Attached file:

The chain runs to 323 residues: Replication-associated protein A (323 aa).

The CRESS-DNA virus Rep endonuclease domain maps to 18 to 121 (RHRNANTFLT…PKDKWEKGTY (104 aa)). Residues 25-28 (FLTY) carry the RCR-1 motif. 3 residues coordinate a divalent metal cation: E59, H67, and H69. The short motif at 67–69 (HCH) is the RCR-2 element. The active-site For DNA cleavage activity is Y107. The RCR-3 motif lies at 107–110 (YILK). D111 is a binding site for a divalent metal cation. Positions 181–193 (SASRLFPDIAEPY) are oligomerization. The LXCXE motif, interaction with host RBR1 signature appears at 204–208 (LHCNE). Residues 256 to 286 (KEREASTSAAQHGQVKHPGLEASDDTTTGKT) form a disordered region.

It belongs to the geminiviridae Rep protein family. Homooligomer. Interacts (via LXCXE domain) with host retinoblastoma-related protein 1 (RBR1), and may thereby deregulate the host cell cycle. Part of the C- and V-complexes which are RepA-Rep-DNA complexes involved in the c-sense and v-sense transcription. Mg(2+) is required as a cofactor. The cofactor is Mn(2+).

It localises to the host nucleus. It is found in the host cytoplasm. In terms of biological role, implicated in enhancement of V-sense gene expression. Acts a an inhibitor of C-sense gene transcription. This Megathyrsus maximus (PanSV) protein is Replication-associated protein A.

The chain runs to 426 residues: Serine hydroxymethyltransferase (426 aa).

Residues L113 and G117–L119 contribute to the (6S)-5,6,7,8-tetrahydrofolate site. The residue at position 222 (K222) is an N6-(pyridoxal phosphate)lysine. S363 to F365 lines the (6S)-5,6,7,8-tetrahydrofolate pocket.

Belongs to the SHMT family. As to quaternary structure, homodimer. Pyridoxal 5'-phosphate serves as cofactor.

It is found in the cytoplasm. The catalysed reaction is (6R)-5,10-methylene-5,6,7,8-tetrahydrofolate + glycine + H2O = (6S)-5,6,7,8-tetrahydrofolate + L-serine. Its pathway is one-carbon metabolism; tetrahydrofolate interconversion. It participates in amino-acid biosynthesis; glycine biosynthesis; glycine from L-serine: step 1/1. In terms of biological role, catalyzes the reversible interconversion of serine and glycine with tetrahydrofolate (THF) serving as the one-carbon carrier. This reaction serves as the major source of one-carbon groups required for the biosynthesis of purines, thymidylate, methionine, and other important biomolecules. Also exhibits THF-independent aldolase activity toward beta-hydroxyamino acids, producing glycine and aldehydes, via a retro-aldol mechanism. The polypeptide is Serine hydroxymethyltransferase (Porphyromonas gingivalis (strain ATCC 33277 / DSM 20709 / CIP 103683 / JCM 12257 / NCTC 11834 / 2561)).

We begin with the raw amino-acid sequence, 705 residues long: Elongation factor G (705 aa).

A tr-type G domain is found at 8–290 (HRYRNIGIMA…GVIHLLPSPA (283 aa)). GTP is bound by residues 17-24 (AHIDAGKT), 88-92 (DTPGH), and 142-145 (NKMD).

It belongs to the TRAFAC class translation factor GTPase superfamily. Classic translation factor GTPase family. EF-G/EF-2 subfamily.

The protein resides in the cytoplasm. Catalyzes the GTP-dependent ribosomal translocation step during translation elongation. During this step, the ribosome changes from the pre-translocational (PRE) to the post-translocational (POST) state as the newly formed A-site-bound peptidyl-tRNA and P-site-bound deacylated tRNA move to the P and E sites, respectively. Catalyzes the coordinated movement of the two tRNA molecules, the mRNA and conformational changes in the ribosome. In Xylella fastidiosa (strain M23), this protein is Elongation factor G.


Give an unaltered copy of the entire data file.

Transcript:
The chain runs to 323 residues: Replication-associated protein A (323 aa).

The CRESS-DNA virus Rep endonuclease domain maps to 18 to 121 (RHRNANTFLT…PKDKWEKGTY (104 aa)). Residues 25-28 (FLTY) carry the RCR-1 motif. 3 residues coordinate a divalent metal cation: E59, H67, and H69. The short motif at 67–69 (HCH) is the RCR-2 element. The active-site For DNA cleavage activity is Y107. The RCR-3 motif lies at 107–110 (YILK). D111 is a binding site for a divalent metal cation. Positions 181–193 (SASRLFPDIAEPY) are oligomerization. The LXCXE motif, interaction with host RBR1 signature appears at 204–208 (LHCNE). Residues 256 to 286 (KEREASTSAAQHGQVKHPGLEASDDTTTGKT) form a disordered region.

It belongs to the geminiviridae Rep protein family. Homooligomer. Interacts (via LXCXE domain) with host retinoblastoma-related protein 1 (RBR1), and may thereby deregulate the host cell cycle. Part of the C- and V-complexes which are RepA-Rep-DNA complexes involved in the c-sense and v-sense transcription. Mg(2+) is required as a cofactor. The cofactor is Mn(2+).

It localises to the host nucleus. It is found in the host cytoplasm. In terms of biological role, implicated in enhancement of V-sense gene expression. Acts a an inhibitor of C-sense gene transcription. This Megathyrsus maximus (PanSV) protein is Replication-associated protein A.

The chain runs to 426 residues: Serine hydroxymethyltransferase (426 aa).

Residues L113 and G117–L119 contribute to the (6S)-5,6,7,8-tetrahydrofolate site. The residue at position 222 (K222) is an N6-(pyridoxal phosphate)lysine. S363 to F365 lines the (6S)-5,6,7,8-tetrahydrofolate pocket.

Belongs to the SHMT family. As to quaternary structure, homodimer. Pyridoxal 5'-phosphate serves as cofactor.

It is found in the cytoplasm. The catalysed reaction is (6R)-5,10-methylene-5,6,7,8-tetrahydrofolate + glycine + H2O = (6S)-5,6,7,8-tetrahydrofolate + L-serine. Its pathway is one-carbon metabolism; tetrahydrofolate interconversion. It participates in amino-acid biosynthesis; glycine biosynthesis; glycine from L-serine: step 1/1. In terms of biological role, catalyzes the reversible interconversion of serine and glycine with tetrahydrofolate (THF) serving as the one-carbon carrier. This reaction serves as the major source of one-carbon groups required for the biosynthesis of purines, thymidylate, methionine, and other important biomolecules. Also exhibits THF-independent aldolase activity toward beta-hydroxyamino acids, producing glycine and aldehydes, via a retro-aldol mechanism. The polypeptide is Serine hydroxymethyltransferase (Porphyromonas gingivalis (strain ATCC 33277 / DSM 20709 / CIP 103683 / JCM 12257 / NCTC 11834 / 2561)).

We begin with the raw amino-acid sequence, 705 residues long: Elongation factor G (705 aa).

A tr-type G domain is found at 8–290 (HRYRNIGIMA…GVIHLLPSPA (283 aa)). GTP is bound by residues 17-24 (AHIDAGKT), 88-92 (DTPGH), and 142-145 (NKMD).

It belongs to the TRAFAC class translation factor GTPase superfamily. Classic translation factor GTPase family. EF-G/EF-2 subfamily.

The protein resides in the cytoplasm. Catalyzes the GTP-dependent ribosomal translocation step during translation elongation. During this step, the ribosome changes from the pre-translocational (PRE) to the post-translocational (POST) state as the newly formed A-site-bound peptidyl-tRNA and P-site-bound deacylated tRNA move to the P and E sites, respectively. Catalyzes the coordinated movement of the two tRNA molecules, the mRNA and conformational changes in the ribosome. In Xylella fastidiosa (strain M23), this protein is Elongation factor G.